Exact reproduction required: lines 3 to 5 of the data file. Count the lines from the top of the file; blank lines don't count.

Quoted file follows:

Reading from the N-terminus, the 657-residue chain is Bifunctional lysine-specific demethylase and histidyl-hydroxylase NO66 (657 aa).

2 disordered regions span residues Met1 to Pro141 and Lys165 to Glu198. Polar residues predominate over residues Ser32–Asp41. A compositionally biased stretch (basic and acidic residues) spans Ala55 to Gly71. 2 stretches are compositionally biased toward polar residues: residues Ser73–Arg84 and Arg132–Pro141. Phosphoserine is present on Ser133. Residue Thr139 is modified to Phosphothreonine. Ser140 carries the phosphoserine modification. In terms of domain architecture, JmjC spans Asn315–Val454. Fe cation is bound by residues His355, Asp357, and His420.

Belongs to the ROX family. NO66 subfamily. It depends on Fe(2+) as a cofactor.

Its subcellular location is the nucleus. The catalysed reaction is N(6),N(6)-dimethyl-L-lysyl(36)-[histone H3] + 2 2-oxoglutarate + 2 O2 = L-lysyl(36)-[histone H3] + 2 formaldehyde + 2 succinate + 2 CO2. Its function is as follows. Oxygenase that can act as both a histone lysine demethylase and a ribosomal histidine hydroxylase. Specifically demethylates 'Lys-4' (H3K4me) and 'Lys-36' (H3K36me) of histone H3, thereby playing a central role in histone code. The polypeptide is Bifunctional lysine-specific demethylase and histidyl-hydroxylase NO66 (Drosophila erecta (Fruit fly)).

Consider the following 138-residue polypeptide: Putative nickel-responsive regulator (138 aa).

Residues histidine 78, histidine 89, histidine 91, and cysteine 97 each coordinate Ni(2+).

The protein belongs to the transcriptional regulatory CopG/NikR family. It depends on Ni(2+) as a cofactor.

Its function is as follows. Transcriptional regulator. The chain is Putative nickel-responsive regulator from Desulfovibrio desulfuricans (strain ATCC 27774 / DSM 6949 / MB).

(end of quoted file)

Belongs to the ROX family. NO66 subfamily. It depends on Fe(2+) as a cofactor.

Its subcellular location is the nucleus. The catalysed reaction is N(6),N(6)-dimethyl-L-lysyl(36)-[histone H3] + 2 2-oxoglutarate + 2 O2 = L-lysyl(36)-[histone H3] + 2 formaldehyde + 2 succinate + 2 CO2. Its function is as follows. Oxygenase that can act as both a histone lysine demethylase and a ribosomal histidine hydroxylase. Specifically demethylates 'Lys-4' (H3K4me) and 'Lys-36' (H3K36me) of histone H3, thereby playing a central role in histone code. The polypeptide is Bifunctional lysine-specific demethylase and histidyl-hydroxylase NO66 (Drosophila erecta (Fruit fly)).

Consider the following 138-residue polypeptide: Putative nickel-responsive regulator (138 aa).